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Asteroid Shower


Dec. 03, 2007: Mark your calendar: The best meteor shower of 2007 peaks on Friday, December 14th.

see caption"It's the Geminid meteor shower," says NASA astronomer Bill Cooke of the Marshall Space Flight Center. "Start watching on Thursday evening, Dec. 13th, around 10 pm local time," he advises. "At first you might not see very many meteors—but be patient. The show really heats up after midnight and by dawn on Friday, Dec. 14th, there could be dozens of bright meteors per hour streaking across the sky."

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Above: A Geminid meteor in 2006 photographed by Christopher Colley of Lombard, Illinois. [Larger image]


The Geminids are not ordinary meteors. While most meteor showers come from comets, Geminids come from an asteroid—a near-Earth object named 3200 Phaethon.

"It's very strange," says Cooke. How does an asteroid make a meteor shower?

Comets do it by evaporating. When a comet flies close to the sun, intense heat vaporizes the comet’s "dirty ice" resulting in high-speed jets of comet dust that spew into interplanetary space. When a speck of this comet dust hits Earth's atmosphere traveling ~100,000 mph, it disintegrates in a bright flash of light—a meteor!

Asteroids, on the other hand, don't normally spew dust into space—and therein lies the mystery. Where did Phaethon's meteoroids come from?

One possibility is a collision. Maybe it bumped against another asteroid. A collision could have created a cloud of dust and rock that follows Phaethon around in its orbit. Such collisions, however, are not very likely.

Cooke favors another possibility: "I think 3200 Phaethon used to be a comet."

Exhibit #1 in favor of this idea is Phaethon's orbit: it is highly elliptical, like the orbit of a typical comet, and brings Phaethon extremely close to the sun, twice as close as Mercury itself. Every 1.4 years, Phaethon swoops through the inner solar system where repeated blasts of solar heat could easily reduce a flamboyant comet to the rocky skeleton we see today.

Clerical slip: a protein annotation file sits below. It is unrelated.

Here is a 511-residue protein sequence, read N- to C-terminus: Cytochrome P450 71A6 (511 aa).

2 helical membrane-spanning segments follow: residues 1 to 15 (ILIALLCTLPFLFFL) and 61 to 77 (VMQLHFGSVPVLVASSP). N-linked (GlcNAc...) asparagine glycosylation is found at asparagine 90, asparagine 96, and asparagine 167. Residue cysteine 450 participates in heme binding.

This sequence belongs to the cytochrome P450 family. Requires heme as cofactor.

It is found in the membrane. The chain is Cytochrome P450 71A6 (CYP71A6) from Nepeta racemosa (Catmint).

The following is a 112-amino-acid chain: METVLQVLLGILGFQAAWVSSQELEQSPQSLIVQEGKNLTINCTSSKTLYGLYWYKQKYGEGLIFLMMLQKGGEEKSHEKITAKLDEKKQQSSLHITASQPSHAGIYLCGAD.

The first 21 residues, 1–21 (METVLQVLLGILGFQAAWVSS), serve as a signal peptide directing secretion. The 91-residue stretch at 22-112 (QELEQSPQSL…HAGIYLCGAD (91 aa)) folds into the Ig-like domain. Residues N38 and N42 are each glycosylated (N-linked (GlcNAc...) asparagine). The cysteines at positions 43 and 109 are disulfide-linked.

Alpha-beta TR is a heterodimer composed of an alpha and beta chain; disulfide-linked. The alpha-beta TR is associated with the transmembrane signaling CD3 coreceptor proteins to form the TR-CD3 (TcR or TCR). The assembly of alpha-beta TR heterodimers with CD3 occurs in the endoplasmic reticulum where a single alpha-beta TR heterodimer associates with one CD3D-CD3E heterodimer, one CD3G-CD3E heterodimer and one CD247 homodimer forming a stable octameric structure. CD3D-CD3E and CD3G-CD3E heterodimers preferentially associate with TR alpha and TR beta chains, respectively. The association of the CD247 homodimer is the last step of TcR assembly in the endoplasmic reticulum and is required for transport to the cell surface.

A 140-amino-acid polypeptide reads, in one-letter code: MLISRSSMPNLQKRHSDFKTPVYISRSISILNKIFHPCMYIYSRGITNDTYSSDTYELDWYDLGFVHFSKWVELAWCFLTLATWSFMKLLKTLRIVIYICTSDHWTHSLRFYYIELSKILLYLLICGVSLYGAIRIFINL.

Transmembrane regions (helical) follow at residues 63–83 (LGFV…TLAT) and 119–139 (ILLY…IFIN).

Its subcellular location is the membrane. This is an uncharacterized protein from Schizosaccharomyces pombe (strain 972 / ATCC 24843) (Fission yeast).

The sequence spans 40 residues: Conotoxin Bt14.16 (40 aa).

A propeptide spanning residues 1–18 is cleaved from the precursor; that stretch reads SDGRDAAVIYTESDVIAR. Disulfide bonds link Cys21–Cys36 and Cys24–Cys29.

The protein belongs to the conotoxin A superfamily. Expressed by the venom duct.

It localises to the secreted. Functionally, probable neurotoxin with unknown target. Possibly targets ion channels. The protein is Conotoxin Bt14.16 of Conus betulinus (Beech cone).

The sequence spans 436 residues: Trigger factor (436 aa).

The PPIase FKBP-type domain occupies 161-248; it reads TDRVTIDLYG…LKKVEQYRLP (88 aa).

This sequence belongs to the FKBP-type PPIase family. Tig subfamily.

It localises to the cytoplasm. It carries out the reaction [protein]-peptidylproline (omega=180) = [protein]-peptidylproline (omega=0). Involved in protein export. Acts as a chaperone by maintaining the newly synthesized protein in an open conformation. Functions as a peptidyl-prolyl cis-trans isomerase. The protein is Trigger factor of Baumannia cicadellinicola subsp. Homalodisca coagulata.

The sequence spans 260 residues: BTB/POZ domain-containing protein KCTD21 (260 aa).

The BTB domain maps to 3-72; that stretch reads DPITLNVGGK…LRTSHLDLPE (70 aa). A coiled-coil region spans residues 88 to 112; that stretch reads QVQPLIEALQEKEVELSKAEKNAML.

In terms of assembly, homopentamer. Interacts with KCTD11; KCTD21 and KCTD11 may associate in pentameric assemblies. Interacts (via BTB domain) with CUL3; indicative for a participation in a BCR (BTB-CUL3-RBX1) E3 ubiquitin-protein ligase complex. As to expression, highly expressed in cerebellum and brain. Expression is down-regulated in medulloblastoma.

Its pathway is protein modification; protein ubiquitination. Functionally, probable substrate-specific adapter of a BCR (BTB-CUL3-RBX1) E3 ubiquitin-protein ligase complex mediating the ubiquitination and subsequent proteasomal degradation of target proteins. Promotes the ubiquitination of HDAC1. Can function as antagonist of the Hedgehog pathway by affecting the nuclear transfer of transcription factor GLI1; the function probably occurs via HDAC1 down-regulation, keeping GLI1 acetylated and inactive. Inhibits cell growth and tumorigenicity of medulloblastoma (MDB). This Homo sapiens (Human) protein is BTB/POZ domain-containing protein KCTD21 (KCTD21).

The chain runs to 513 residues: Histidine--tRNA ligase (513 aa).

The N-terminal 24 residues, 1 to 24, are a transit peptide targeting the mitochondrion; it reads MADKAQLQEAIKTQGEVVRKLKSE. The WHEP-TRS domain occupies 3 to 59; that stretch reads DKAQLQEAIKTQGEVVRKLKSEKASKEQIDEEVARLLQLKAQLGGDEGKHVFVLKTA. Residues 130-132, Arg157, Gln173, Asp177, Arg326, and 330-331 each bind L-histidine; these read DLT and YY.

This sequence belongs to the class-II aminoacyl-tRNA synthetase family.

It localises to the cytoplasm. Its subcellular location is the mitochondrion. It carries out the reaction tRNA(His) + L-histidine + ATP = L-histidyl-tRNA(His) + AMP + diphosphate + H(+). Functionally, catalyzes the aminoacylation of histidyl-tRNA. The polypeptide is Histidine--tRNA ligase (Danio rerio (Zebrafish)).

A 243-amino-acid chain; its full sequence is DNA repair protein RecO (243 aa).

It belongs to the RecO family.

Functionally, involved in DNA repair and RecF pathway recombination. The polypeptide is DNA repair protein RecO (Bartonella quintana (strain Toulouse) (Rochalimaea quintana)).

If this scenario is correct, Phaethon-the-comet may have produced many rich streams of dust that spent hundreds or thousands of years drifting toward Earth until the first Geminid meteors appeared during the US Civil War. Since then, Geminids have been a regular shower peaking every year in mid-December.

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3200 Phaethon is now catalogued as a "PHA"—a potentially hazardous asteroid whose path misses Earth's orbit by only 2 million miles. It measures 5 km wide, about half the size of the asteroid or comet that wiped out the dinosaurs 65 million years ago, and can be seen through backyard telescopes—in fact, now is a good time to look:

"3200 Phaethon is flying past Earth just a few days before this year’s Geminid meteor shower," notes Cooke. On Dec. 10th, Phaethon will be about 11 million miles away shining like a 14th magnitude star in the constellation Virgo: ephemeris. That's too dim for the naked eye, he says, but a good target for amateur telescopes equipped with CCD cameras.

Cooke doesn't expect the flyby to boost the Geminids—"11 million miles is too distant to affect meteor rates"—but the Geminids don't really need boosting. "It's always a great shower," he says. "Don't miss it."


Author: Dr. Tony Phillips | Editor: Dr. Tony Phillips | Credit: Science@NASA

____________________________________________

Web Links


NASA Meteoroid Environment Office -- home page

NASA's Future: The Vision for Space Exploration

Source: Science@NASA